Scott Lee Cohen is Now Guaranteed a Spot on Illinois Ballot as an Independent Gubernatorial Candidate

Ballot Access News:

On July 14, the Illinois State Board of Elections dismissed a challenge to the petition of Scott Lee Cohen, an independent candidate for Governor. The challenges to the other statewide petitions are still pending.

Cohen submitted 133,000 signatures for a requirement of 25,000 valid. Major party candidates only need 5,000 valid signatures, and can be on the ballot with just one signature if no one files a challenge. Making the signature collection challenge in Illinois even harder is that circulators are not allowed to help candidates of different parties get on the ballot in the same year, and petition signers are not allowed to sign to get more than one party on the ballot.

9 thoughts on “Scott Lee Cohen is Now Guaranteed a Spot on Illinois Ballot as an Independent Gubernatorial Candidate

  1. Mike Theodore

    I’m still stunned that Cohen was able to mobilize enough to get 133,000 signatures when he entered the race about halfway (if I remember correctly) through the ballot petition window. I’m wondering where the hell or who the hell his supporters are.

  2. Skyler McKinley

    Mike, if I can recall correctly, Mr. Cohen was a leader of one of the grassroots movements formed as means of forcing the resignation of Rod Blagojevich. It’d be interesting to cross-check his candidacy petition signatories with those of the signatures listed on the petition calling on Gov. Blagojevich to resign. I’m almost point-positive that there’s a correlation.

    133,000 signatures is very very impressive. You’re the IL guy, but where I’m from, any candidate who can get that kind of grassroots movement early on as an Independent is a force to be reckoned with. What’s the law in your state? If someone signs a petition, is it a commitment to vote for that person or an endorsement of their place on the ballot? In Colorado, it’s the former, really, so one person cannot sign more than one petition.

  3. Robert Milnes

    Skyler, slumming in IPR again are we?
    Didn’t you see previous article on July 9 I think. Cohen was in the Free & Equal debate sans the dem & rep. “Cohen is extremely wealthy,…”
    Jump on that man! Find out if he has a campaign manager. Even if he does, tell him you can do better. You managed Gravel. Just don’t mention you dropped the ball on the fusion ticket with Ruwart that might have won him the presidency.

  4. JeffTrigg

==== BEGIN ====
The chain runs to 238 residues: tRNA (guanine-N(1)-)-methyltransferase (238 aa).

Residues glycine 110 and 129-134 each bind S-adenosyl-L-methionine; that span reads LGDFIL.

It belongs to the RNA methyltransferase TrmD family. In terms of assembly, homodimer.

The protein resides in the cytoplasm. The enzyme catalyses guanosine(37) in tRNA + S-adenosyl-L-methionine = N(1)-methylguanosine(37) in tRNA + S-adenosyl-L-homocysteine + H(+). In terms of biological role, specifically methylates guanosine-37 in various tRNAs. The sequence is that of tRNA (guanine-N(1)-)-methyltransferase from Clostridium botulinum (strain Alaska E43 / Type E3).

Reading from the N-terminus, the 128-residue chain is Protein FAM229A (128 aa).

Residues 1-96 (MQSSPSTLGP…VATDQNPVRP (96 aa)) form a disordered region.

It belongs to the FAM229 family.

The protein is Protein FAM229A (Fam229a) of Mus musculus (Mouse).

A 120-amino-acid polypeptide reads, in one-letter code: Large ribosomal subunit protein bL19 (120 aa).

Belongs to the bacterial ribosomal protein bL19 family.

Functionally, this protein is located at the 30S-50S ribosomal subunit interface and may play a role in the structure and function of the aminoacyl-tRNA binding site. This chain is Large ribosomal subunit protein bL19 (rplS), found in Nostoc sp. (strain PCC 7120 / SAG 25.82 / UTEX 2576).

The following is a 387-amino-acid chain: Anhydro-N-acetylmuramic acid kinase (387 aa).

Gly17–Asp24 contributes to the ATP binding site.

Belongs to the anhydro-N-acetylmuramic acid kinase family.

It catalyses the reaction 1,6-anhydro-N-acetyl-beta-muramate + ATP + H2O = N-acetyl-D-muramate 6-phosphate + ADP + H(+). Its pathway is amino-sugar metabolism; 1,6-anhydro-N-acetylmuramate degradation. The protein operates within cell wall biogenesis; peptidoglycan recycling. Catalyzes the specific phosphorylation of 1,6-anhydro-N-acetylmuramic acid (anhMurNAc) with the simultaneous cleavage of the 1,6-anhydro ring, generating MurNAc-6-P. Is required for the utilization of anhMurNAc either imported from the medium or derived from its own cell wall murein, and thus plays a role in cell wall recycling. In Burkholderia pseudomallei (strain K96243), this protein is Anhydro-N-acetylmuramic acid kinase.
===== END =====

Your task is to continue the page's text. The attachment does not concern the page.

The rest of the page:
“I’m almost point-positive that there’s a correlation.”

    And you are wrong. There was no petition to remove Blagojevich from office. None. So there is no correlation to make between a petition that does exist and one that does not exist.

    Mike Theodore the answer lies in following the money. Scott Lee Cohen is rich and pays for everything from his personal wealth as a pawn show owner. Public campaign records available for months now shows he spent about $2 million of his personal funds during the primary to win the Democratic Party primary for Lt. Governor.

    Shelling out $100,000 from his pocket to get those sigs was not a problem for Cohen. His support had nothing to do with any non-existent petition to remove Blago.

  5. JeffTrigg

    That advisory “petition” wasn’t “circulated” or turned in to anybody and no one knew about it in the state until Cohen ran in the Dem. primary. Sticking a pdf online and getting a handful of signatures, if that, does not bolster your statement.

    “It’d be interesting to cross-check his candidacy petition signatories with those of the signatures listed on the petition calling on Gov. Blagojevich to resign. I’m almost point-positive that there’s a correlation.”

    There still was no correlation. Cohen bought the 133,000 signatures and it had nothing to do with a “grassroots movement” to get Rod to resign. One protest and a pdf online isn’t a grassroots movement and has no correlation to Cohen buying 133,000 sigs. Sorry Skyler, you are off on this one. Cohen bought the sigs plain and simple.

  6. Skyler McKinley

    Jeff,

    Duly noted. Obviously, the dynamics of this race and this particular candidate are best examined by the people who know the region best; I haven’t examined the Il Gubernatorial race, nor have I had any particular reason to.

    Was Cohen a Democratic candidate first? Is there a “sore loser” law in IL?

  7. Mike Theodore

    Skyler, I’ll give you the low-down without yelling at you for making suggestions.

    Scott Lee Cohen won the Democratic Primary for Lt. Governor against one Chicago career politician and one downstater. Most attention was focused on the Governor and Senate primaries, and he used his wealth to campaign across the state, run ads, and make job fairs. Yes, he did start “Rod Must Resign” but that did little when the entire state was pretty much saying that. Either way, he surprised everyone with his victory. One day later, the Chicago Tribune released information they were sitting on about his past personal life. The state party rallied against him and convinced him to get off the ticket of Gov. Pat Quinn.

    Signing the petition just gets you on the ballot, and of course they have to be registered voters. The LP collected about 50,000 above the 25,000 requirement and we are being challenged. He jumped in the race halfway through the process and collected all those signatures without any clear base of supporters. So it can be assumed that his money played a factor. Either way, he has high name recognition, no experience or education, no clear plans for the state, and non-impressive speaking abilities. I don’t really like how his name recognition clouds up a field of Green Rich Whitney, Libertarian Lex Green, Constitution Michael White, and an impressive and experienced activist independent William “Dock” Walls.

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